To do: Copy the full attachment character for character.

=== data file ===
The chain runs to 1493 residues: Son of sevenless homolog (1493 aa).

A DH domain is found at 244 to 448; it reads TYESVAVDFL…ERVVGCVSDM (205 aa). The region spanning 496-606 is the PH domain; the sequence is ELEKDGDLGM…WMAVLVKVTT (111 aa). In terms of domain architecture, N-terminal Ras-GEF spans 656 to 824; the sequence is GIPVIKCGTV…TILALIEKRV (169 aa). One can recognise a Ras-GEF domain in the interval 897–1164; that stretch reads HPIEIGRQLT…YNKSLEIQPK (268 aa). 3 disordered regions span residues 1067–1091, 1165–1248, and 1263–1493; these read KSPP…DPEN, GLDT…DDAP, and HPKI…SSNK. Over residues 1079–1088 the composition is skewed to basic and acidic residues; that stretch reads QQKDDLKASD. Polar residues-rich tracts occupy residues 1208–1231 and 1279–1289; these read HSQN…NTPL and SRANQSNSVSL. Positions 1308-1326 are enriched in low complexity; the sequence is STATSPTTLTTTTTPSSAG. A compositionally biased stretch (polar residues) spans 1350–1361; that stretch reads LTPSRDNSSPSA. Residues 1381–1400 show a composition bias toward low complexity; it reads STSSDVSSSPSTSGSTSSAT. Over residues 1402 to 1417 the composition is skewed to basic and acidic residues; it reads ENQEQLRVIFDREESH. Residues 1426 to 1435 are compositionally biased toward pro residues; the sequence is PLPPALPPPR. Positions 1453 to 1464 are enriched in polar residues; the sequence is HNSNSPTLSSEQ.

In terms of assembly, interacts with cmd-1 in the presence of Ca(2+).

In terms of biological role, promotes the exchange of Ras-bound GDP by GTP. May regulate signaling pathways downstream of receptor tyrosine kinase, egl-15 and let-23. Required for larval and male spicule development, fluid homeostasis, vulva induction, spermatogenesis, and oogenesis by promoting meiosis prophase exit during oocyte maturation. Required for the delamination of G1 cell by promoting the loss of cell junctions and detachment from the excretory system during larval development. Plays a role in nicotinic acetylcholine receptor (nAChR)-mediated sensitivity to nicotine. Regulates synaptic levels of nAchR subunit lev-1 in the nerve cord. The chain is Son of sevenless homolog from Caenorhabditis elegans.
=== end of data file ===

The chain runs to 1493 residues: Son of sevenless homolog (1493 aa).

A DH domain is found at 244 to 448; it reads TYESVAVDFL…ERVVGCVSDM (205 aa). The region spanning 496-606 is the PH domain; the sequence is ELEKDGDLGM…WMAVLVKVTT (111 aa). In terms of domain architecture, N-terminal Ras-GEF spans 656 to 824; the sequence is GIPVIKCGTV…TILALIEKRV (169 aa). One can recognise a Ras-GEF domain in the interval 897–1164; that stretch reads HPIEIGRQLT…YNKSLEIQPK (268 aa). 3 disordered regions span residues 1067–1091, 1165–1248, and 1263–1493; these read KSPP…DPEN, GLDT…DDAP, and HPKI…SSNK. Over residues 1079–1088 the composition is skewed to basic and acidic residues; that stretch reads QQKDDLKASD. Polar residues-rich tracts occupy residues 1208–1231 and 1279–1289; these read HSQN…NTPL and SRANQSNSVSL. Positions 1308-1326 are enriched in low complexity; the sequence is STATSPTTLTTTTTPSSAG. A compositionally biased stretch (polar residues) spans 1350–1361; that stretch reads LTPSRDNSSPSA. Residues 1381–1400 show a composition bias toward low complexity; it reads STSSDVSSSPSTSGSTSSAT. Over residues 1402 to 1417 the composition is skewed to basic and acidic residues; it reads ENQEQLRVIFDREESH. Residues 1426 to 1435 are compositionally biased toward pro residues; the sequence is PLPPALPPPR. Positions 1453 to 1464 are enriched in polar residues; the sequence is HNSNSPTLSSEQ.

In terms of assembly, interacts with cmd-1 in the presence of Ca(2+).

In terms of biological role, promotes the exchange of Ras-bound GDP by GTP. May regulate signaling pathways downstream of receptor tyrosine kinase, egl-15 and let-23. Required for larval and male spicule development, fluid homeostasis, vulva induction, spermatogenesis, and oogenesis by promoting meiosis prophase exit during oocyte maturation. Required for the delamination of G1 cell by promoting the loss of cell junctions and detachment from the excretory system during larval development. Plays a role in nicotinic acetylcholine receptor (nAChR)-mediated sensitivity to nicotine. Regulates synaptic levels of nAchR subunit lev-1 in the nerve cord. The chain is Son of sevenless homolog from Caenorhabditis elegans.